PrEP

PrEP (Pre Exposure Prophylaxis) is medication that you can take to stop yourself from getting HIV. You can take it either every day or before and after sex. If you take it correctly, it is extremely effective at stopping HIV infection.

PrEP is a medication that you can take to prevent HIV infection. It contains drugs that are commonly used to treat HIV- emtricitabine (FTC) and tenofovir DF (TDF). 

Taking PrEP before having sex means that it blocks HIV if it gets into your body, stopping it from infecting you. 


If you are at risk of being exposed to HIV, you should consider taking PrEP. It could also be appropriate for you if condoms are not always used. 

For example:

  • Gay, bisexual and other men who have sex with men.
  • People in communities with high rates of HIV (e.g. many African communities).
  • People in a relationship with a person living with HIV who is not on successful treatment.
  • Trans people, especially if they are having sex with gay, bisexual and other men who have sex with men. 
  • If you use some recreational drugs- especially Chemsex (meth, meph or GHB). 

PrEP can be taken in two different ways:

  • One tablet per day.
  • "Event based PrEP" taken only when needed, as follows:
    1. Two tablets between 2 and 24 hours before sex.
    2. One tablet after sex (24 hours after the first dose). 
    3. One tablet 48 hours after the first dose. 

If you are struggling to remember to take your PrEP, it's best to pick a time that is convenient for you and stick to a routine. You could keep a diary and mark off each day, or set an alarm on your phone. You could also use a pill box because this is a simple way to way to know if you have missed your meds. 

Rough timing is okay. A late "pre" dose provides some protection. For anal sex, four doses every week provides more than 95% protection. 

If you are taking PrEP daily, you will still have very high protection if you miss the odd dose. 

Note that daily PrEP is the only option for women and trans people who want protection from vaginal sex, or people who have Hepatitis B. 


PrEP is now available for free from certain sexual health clinics as part of the IMPACT trial in England. You can find out if your local clinic is taking part in the trial at the moment by clicking here. Remember to keep checking back on this website to see if there has been any changes to clinics offering PrEP. It's also got plenty of other useful information about the IMPACT trial.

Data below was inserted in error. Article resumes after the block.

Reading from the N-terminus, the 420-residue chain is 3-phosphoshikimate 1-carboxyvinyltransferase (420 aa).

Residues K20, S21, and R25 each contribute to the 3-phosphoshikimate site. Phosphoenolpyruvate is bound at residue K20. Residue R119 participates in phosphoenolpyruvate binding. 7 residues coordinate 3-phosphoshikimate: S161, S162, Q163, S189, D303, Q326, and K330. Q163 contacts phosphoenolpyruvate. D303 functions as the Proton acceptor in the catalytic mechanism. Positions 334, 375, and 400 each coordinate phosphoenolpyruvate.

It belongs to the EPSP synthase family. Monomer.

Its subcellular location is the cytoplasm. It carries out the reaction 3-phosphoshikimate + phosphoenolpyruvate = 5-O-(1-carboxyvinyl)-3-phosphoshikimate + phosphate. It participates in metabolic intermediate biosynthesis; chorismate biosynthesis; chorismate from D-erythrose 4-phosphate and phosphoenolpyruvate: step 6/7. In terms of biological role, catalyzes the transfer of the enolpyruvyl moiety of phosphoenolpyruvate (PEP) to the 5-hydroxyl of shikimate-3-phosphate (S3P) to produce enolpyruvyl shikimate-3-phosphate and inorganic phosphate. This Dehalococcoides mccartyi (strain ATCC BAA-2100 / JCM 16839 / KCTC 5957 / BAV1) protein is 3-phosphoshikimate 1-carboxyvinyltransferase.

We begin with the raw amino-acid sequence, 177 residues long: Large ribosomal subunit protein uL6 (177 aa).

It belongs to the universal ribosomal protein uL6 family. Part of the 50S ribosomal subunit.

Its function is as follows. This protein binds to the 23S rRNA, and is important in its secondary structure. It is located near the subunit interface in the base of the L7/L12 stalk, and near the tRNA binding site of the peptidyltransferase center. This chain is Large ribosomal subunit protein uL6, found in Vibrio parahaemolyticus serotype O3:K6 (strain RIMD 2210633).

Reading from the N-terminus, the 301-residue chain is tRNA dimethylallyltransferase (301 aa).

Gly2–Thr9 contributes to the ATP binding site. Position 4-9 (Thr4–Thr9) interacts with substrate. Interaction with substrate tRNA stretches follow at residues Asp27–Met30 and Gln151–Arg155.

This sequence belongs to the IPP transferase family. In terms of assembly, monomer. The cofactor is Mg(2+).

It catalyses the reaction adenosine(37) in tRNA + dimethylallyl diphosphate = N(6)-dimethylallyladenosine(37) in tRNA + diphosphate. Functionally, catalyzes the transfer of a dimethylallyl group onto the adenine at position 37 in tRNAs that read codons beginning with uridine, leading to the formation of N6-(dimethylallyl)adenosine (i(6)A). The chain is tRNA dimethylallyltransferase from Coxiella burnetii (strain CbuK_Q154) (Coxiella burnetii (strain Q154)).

Some people are also ordering generic versions of PrEP online. You can find out more information by clicking here. This resource includes information on where to buy PrEP online from trusted sites (online suppliers where drug testing has confirmed that the meds are genuine)

Generic PrEP costs around £40 for 30 tablets (one month's supply for daily dosing but longer for event-based dosing). Generics contain the same active ingredients as branded meds, but cost 90% less (examples of generics include Ricovir-EM by Mylan and Tenvir-EM by Cipla). Just make sure that they contain both TDF and FTC. 

If you are considering buying PrEP online, you will still need to talk to your sexual health clinic. They will give you advise on how to safely take PrEP. They will also help you to get the tests that you need, such as for HIV and kidney function checks. 


  • An HIV test. PrEP is only for HIV negative people so you'll need to confirm this before you start taking PrEP. 
  • STI tests, including Hep B. It's good practise to regularly check for other STIs. This needs to include Hep B because PrEP meds suppress Hep B.
  • Kidney tests. Routine kidney monitoring, from blood or urine is needed to check that your kidney function isn't being affected by PrEP.

PrEP will not protect you from other STIs (such as Chlamydia, Gonorrhoea and Syphilis) or an unplanned pregnancy. If you are on PrEP, regular STI testing is recommended. 

You can also use condoms in addition to PrEP to protect yourself from other STIs and unplanned pregnancy. Pregnancy can also be prevented by a range of other methods of contraception


PrEP is extremely effective at preventing HIV infection if it is taken correctly. This has been shown in major PrEP studies. 

If taken incorrectly, PrEP may not work.


The drugs used in PrEP are the same as those used in HIV medications, taken my thousands of people living with HIV. They have no serious side effects and are very safe. 

If you get mild side effects, they can occur for the first week or so, but then they usually stop. 

You might experience nausea, headaches and tiredness. In very rare cases, PrEP might affect kidney function. This is why it is important to go for kidney function tests as recommended. 

If you forget to take your PrEP and become HIV positive, there is a small risk of resistance to HIV medication. However, this was very rare in the PrEP studies. 


Additional resources

Prepster

More information on PrEP and the IMPACT trial
Find out more

Buying PrEP online

A leaflet on getting PrEP online and accessing health checks from the NHS
Find out more

The PROUD study, a PrEP clinical study in the UK

For more information, click here
Find out more